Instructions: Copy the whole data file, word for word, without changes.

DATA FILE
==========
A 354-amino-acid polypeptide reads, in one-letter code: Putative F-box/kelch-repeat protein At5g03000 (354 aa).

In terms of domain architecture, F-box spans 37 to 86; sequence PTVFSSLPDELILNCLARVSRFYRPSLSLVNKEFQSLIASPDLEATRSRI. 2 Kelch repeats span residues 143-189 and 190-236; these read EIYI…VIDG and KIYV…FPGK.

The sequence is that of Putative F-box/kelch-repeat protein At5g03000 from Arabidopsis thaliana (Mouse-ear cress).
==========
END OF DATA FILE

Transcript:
A 354-amino-acid polypeptide reads, in one-letter code: Putative F-box/kelch-repeat protein At5g03000 (354 aa).

In terms of domain architecture, F-box spans 37 to 86; sequence PTVFSSLPDELILNCLARVSRFYRPSLSLVNKEFQSLIASPDLEATRSRI. 2 Kelch repeats span residues 143-189 and 190-236; these read EIYI…VIDG and KIYV…FPGK.

The sequence is that of Putative F-box/kelch-repeat protein At5g03000 from Arabidopsis thaliana (Mouse-ear cress).